Even as he declared India a nuclear power -- a fact the U.S. hasn't formally acknowledged -- Prime Minister Manmohan Singh told a joint session of Congress yesterday that his country is "fully conscious of the immense responsibilities." (See the joint Bush-Singh statement)

George Perkovich, a South Asia expert at the Carnegie Endowment in Washington, said that if the U.S. can persuade other countries of India's exceptionalism, then Washington may pull this off without doing lasting damage to the wider nonproliferation system. But, he is skeptical that presenting it "as a fait accompli" is the best course.

"If you can get other countries to agree that this won't weaken their commitment to a rule-based system, then that's fine," Mr Perkovich said. "But if it appears we're being cavalier about the rules...then it gets harder to persuade other people to strengthen the rules or enforce them."

Just a few months ago, Secretary of State Condoleezza Rice expressed similar concerns. In an April interview with The Wall Street Journal, she said any decision to sell civilian nuclear technology to India would have "quite serious" implications for the Nuclear Nonproliferation Treaty.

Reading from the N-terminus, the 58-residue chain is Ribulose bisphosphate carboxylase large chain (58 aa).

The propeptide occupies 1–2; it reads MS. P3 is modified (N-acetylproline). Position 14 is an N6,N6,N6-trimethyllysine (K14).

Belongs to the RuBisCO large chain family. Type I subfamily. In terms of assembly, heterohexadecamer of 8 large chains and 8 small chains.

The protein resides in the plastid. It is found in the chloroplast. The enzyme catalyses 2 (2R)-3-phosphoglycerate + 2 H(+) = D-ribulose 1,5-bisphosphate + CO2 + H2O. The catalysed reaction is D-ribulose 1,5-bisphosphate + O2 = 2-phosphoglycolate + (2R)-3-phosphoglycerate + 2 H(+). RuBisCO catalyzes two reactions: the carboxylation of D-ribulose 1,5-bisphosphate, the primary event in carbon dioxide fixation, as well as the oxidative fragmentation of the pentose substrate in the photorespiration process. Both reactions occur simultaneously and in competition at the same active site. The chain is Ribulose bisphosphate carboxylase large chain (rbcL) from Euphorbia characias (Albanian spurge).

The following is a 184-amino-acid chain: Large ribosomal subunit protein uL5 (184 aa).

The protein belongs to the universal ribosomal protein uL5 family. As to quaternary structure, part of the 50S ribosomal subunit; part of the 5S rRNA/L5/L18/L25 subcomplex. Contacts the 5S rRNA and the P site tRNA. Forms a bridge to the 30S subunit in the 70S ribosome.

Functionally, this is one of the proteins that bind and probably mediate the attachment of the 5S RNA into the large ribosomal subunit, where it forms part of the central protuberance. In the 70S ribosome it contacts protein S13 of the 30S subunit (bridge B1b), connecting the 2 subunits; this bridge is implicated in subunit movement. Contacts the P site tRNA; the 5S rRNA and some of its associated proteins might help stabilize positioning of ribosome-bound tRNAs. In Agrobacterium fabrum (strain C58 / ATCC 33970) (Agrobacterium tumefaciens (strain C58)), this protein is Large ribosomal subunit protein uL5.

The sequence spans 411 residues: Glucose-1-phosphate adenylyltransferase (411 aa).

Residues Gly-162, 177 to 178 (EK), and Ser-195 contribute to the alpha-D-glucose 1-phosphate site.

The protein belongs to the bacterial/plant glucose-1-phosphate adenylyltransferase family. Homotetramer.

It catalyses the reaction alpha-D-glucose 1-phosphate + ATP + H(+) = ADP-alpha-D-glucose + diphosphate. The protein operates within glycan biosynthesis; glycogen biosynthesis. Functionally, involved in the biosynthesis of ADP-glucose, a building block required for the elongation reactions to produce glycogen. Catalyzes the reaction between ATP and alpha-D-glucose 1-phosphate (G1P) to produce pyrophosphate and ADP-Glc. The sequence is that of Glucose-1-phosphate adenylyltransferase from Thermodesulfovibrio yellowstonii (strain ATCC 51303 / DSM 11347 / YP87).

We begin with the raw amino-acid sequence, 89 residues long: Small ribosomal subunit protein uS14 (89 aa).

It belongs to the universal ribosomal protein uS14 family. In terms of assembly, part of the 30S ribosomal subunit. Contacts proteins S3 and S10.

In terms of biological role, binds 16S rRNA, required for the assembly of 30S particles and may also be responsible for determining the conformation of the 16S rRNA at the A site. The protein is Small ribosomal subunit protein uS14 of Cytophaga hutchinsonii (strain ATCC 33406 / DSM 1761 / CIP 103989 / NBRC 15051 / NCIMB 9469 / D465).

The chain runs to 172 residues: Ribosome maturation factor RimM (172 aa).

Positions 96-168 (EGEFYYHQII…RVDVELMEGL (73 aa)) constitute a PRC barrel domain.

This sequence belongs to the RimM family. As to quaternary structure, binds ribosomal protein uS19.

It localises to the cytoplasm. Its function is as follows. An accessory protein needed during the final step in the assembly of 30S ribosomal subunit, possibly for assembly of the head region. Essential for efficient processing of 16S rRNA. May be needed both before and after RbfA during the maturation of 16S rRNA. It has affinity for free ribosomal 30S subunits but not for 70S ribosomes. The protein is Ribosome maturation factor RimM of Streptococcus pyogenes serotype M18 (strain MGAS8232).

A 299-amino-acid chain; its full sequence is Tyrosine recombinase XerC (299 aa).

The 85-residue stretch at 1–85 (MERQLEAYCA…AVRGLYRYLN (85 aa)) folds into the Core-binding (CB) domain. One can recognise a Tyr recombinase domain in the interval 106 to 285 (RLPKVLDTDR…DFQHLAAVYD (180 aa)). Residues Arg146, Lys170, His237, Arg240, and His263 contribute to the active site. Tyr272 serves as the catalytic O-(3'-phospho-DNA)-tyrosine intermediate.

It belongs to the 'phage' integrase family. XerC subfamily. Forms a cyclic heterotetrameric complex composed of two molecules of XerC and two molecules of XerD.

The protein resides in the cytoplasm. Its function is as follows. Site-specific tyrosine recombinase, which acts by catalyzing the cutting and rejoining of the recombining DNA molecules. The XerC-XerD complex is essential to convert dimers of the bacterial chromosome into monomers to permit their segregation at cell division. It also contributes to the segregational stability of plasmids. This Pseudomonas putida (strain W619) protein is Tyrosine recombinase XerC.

The Bush administration, which had expected any deal would have to wait until the president travels to India sometime next year, scrambled to explain its decision to allies and friends yesterday. Ms. Rice spoke with President Pervez Musharraf of Pakistan, and the head of the International Atomic Energy Agency, Mohamed ElBaradei. Undersecretary of State Nicholas Burns, who played an important role in the India negotiations, spoke with senior British, French and German officials and was expected to meet with Japanese officials last night.